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Author Topic: Autonomous road vehicles  (Read 2443 times)

Offline ozbob

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Autonomous road vehicles
« on: August 11, 2015, 07:00:51 AM »
Will autonomous cars change the role and value of public transportation?

> http://www.thetransportpolitic.com/2015/06/23/will-autonomous-cars-change-the-role-and-value-of-public-transportation/
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Offline verbatim9

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Re: Autonomous road vehicles
« Reply #1 on: August 11, 2015, 08:13:43 AM »
Driverless tech is run by Google therefore will be rolled out by them over the next years to come. First cars then truck logistics and then Public Transport

Offline ozbob

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Re: Autonomous road vehicles
« Reply #2 on: September 13, 2015, 08:25:06 AM »
New Daily --> Why driverless cars are not the future
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Offline verbatim9

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Re: Autonomous road vehicles
« Reply #3 on: September 13, 2015, 10:21:11 PM »
I think it will happen, especially for taxi and freight movement.

Offline ozbob

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Re: Autonomous road vehicles
« Reply #4 on: November 08, 2015, 02:51:05 AM »
Melbourne Age --> No bumps in the road in Australia's first public demonstration of driverless cars
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Offline ozbob

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Re: Autonomous road vehicles
« Reply #5 on: November 10, 2015, 05:45:13 AM »
ABC News --> Driverless cars 'could be on roads by 2020', Volvo predicts ahead of first Australian trial
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Offline ozbob

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Re: Autonomous road vehicles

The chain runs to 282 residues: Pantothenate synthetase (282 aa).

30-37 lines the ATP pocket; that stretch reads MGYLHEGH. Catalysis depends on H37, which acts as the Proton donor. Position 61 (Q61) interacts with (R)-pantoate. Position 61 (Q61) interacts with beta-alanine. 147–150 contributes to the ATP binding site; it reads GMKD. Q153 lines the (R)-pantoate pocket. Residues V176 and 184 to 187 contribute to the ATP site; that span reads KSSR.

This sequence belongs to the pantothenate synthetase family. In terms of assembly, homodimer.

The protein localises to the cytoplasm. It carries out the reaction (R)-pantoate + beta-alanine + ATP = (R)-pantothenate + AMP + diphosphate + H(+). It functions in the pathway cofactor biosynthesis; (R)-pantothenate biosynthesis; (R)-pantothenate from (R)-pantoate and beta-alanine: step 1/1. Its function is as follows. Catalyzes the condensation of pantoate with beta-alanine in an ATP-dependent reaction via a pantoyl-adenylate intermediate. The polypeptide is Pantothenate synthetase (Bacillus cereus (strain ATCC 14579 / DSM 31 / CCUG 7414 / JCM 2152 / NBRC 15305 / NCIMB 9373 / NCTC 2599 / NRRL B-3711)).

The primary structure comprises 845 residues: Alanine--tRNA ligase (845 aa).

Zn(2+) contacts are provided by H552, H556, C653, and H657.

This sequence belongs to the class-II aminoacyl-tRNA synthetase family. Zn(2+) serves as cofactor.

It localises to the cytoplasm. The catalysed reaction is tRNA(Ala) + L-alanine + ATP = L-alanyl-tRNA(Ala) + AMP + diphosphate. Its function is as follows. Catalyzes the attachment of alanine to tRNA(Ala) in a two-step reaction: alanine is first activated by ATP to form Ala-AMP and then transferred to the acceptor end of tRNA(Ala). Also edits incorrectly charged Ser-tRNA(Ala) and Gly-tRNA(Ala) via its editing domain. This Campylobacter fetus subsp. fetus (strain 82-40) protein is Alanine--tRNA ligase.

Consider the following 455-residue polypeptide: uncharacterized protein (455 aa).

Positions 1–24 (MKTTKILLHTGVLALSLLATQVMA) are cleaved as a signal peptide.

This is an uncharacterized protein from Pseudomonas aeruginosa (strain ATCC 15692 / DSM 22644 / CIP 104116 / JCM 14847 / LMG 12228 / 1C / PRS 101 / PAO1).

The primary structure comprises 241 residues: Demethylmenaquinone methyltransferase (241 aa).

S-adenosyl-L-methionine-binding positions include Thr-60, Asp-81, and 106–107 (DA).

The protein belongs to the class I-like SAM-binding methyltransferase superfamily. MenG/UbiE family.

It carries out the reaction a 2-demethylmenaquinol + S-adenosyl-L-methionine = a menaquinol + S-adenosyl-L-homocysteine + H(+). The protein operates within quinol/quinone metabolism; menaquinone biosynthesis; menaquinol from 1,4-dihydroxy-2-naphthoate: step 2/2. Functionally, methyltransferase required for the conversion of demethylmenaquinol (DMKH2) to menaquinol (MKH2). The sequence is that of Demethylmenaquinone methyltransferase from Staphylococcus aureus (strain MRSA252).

« Reply #6 on: November 16, 2015, 03:44:30 PM »
Human Transit --> Guest Post: Autonomous Vehicles and the VMT Problem
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Offline hU0N

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Re: Autonomous road vehicles
« Reply #7 on: November 16, 2015, 04:24:07 PM »
Human Transit --> Guest Post: Autonomous Vehicles and the VMT Problem

I read this article on HT.

The challenge (I think) is that transitioning to a lower VMT transit model will inevitably lead to changes to our urban form that will be largely unwelcome, popularly and politically.

It is a general observation that cities are (and over time have quite stably remained) defined by the area within 30 minutes travel of the centre via the dominant transport mode.

Like it or not, this means that Australian cities and many American cities have grown to occupy the maximum area that can be supported by the high VMT model, which is to say the maximum area that can reach the centre within 30 minutes of high speed freeway driving.

Any shift towards a lower VMT model will almost certainly shrink the maximum area of any city where it is adopted, because all shared modes of transport (be they shared taxis or express trains) require some level of detour, delay or slow travel (compared to driving yourself at 100kph on a freeway). This is just the way things work.

The problem is on the fringe. Imagine you own a house at Dakabin or Yatala or somewhere else on the fringe. You are functionally within the city limits, and therefore exposed to the city housing market and all the increased demand that brings. But only just. And only because the dominant mode of transportation is high speed freeway driving. If the community as a whole shifted to a lower VMT transit model, perhaps you need to sell up and move because your commute that was ok as a 30 minute drive is intolerable as a 65 minute bus ride. Problem is, your house, that was a well priced option for city workers when they used to drive is now not even a consideration for those buyers now they catch the bus.